A model for growth of a single fungal hypha based on well-mixed tanks in series: simulation of nutrient and vesicle transport in aerial reproductive hyphae

PLoS One. 2015 Mar 18;10(3):e0120307. doi: 10.1371/journal.pone.0120307. eCollection 2015.


Current models that describe the extension of fungal hyphae and development of a mycelium either do not describe the role of vesicles in hyphal extension or do not correctly describe the experimentally observed profile for distribution of vesicles along the hypha. The present work uses the n-tanks-in-series approach to develop a model for hyphal extension that describes the intracellular transport of nutrient to a sub-apical zone where vesicles are formed and then transported to the tip, where tip extension occurs. The model was calibrated using experimental data from the literature for the extension of reproductive aerial hyphae of three different fungi, and was able to describe different profiles involving acceleration and deceleration of the extension rate. A sensitivity analysis showed that the supply of nutrient to the sub-apical vesicle-producing zone is a key factor influencing the rate of extension of the hypha. Although this model was used to describe the extension of a single reproductive aerial hypha, the use of the n-tanks-in-series approach to representing the hypha means that the model has the flexibility to be extended to describe the growth of other types of hyphae and the branching of hyphae to form a complete mycelium.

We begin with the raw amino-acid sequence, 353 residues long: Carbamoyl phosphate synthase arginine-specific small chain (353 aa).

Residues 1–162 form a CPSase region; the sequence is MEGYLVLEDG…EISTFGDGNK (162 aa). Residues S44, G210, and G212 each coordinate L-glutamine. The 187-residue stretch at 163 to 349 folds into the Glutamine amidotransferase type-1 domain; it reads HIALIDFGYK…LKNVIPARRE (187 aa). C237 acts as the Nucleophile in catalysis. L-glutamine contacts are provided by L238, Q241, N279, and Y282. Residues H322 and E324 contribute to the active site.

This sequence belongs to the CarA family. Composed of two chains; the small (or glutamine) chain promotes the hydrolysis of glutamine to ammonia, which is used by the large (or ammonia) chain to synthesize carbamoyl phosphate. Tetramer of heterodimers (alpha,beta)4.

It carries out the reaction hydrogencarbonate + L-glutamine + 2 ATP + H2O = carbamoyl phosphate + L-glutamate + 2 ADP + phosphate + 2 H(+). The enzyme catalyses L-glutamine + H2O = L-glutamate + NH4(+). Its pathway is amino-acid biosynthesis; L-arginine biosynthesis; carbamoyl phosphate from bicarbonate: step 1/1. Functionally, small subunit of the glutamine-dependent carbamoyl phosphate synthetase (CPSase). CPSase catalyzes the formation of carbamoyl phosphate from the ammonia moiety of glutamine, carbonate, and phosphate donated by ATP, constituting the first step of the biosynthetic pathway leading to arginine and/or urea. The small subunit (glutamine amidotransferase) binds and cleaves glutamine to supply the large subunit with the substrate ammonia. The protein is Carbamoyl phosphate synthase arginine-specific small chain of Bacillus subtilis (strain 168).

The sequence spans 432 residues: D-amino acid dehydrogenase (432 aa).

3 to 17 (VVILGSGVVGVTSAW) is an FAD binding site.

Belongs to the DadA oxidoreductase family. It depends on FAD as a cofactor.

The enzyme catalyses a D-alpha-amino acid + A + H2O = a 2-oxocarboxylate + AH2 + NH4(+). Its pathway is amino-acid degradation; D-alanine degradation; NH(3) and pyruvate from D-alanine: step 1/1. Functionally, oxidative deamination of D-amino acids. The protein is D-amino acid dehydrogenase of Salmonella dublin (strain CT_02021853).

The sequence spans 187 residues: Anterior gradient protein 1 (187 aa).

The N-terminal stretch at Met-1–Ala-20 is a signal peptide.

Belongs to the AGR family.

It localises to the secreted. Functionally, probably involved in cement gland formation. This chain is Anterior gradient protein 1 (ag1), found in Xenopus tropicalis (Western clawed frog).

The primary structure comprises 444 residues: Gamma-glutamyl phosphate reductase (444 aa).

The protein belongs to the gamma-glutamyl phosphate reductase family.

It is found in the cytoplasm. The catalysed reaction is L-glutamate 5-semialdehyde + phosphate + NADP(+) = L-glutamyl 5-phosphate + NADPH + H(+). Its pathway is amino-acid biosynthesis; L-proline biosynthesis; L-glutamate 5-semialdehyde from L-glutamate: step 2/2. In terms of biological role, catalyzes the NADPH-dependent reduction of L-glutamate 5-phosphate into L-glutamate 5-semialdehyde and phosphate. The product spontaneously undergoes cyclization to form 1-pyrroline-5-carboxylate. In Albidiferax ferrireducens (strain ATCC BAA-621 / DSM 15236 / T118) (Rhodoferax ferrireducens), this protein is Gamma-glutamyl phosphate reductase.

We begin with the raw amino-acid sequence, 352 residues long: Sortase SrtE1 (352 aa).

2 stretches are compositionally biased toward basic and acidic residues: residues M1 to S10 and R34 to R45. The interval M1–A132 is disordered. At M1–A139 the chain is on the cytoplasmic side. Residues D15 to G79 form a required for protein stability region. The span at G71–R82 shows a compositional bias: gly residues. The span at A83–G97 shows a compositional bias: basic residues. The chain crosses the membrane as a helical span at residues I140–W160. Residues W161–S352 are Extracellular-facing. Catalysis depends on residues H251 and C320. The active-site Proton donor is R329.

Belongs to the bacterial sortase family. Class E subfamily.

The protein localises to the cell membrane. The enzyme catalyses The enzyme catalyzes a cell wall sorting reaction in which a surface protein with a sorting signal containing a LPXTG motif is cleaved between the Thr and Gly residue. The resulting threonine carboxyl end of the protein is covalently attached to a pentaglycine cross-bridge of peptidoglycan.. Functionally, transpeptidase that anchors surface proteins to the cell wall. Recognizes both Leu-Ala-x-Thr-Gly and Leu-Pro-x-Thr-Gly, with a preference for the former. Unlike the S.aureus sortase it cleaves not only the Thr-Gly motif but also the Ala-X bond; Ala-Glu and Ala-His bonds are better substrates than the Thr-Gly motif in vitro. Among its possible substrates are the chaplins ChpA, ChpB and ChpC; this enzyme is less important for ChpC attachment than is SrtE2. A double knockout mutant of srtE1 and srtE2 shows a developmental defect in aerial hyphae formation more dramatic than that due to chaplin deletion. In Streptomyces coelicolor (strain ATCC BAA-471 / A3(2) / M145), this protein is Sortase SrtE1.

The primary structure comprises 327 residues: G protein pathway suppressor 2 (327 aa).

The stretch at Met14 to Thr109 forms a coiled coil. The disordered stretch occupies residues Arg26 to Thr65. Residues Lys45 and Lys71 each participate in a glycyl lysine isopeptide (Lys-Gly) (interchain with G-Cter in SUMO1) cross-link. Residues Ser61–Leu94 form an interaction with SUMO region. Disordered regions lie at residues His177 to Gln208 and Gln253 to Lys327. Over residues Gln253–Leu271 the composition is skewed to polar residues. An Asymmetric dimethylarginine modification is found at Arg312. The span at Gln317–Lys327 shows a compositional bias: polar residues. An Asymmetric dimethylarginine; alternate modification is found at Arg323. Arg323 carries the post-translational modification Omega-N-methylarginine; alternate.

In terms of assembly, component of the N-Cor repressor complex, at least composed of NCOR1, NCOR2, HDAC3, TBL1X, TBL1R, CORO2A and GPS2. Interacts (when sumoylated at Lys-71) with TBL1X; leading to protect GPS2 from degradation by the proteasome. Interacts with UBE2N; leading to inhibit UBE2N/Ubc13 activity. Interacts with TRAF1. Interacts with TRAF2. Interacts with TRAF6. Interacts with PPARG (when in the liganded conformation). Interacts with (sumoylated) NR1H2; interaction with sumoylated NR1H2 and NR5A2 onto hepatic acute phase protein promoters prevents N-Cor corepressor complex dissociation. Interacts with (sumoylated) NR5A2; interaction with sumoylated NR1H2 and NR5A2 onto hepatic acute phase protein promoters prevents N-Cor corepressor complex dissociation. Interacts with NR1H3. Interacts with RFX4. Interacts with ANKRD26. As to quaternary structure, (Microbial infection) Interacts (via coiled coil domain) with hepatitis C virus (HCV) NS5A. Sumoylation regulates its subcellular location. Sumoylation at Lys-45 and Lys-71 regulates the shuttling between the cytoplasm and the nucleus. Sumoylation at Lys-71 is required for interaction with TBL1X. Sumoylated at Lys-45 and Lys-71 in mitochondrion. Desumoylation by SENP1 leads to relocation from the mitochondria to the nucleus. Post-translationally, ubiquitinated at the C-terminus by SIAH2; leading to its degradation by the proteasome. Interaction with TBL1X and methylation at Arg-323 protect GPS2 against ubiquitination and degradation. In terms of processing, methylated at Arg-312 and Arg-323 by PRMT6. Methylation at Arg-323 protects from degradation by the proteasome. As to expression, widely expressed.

Publication types

  • Research Support, Non-U.S. Gov't

MeSH terms

  • Aspergillus / growth & development*
  • Aspergillus / metabolism
  • Biological Transport
  • Computer Simulation
  • Hyphae / growth & development*
  • Hyphae / metabolism
  • Maltose / metabolism
  • Models, Biological
  • Models, Statistical*
  • Phycomyces / growth & development*
  • Phycomyces / metabolism
  • Rhizopus / growth & development*
  • Rhizopus / metabolism
  • Transport Vesicles / metabolism


  • Maltose

Grants and funding

Research scholarships were granted to Wellington Balmant and Juliana Hey Coradin by CAPES (Coordenação de Aperfeiçoamento de Pessoal de Nivel Superior), a Brazilian government agency for the development of personnel in higher education, and to Nadia Krieger, Agenor Furigo Junior and David Alexander Mitchell by CNPq (Conselho Nacional de Desenvolvimento Científico e Tecnológico), a Brazilian government agency for the advancement of science. This research was supported by a grant from Fundação Araucária, a funding agency of the state of Paraná. The funders had no role in study design, data collection and analysis, decision to publish, or preparation of the manuscript.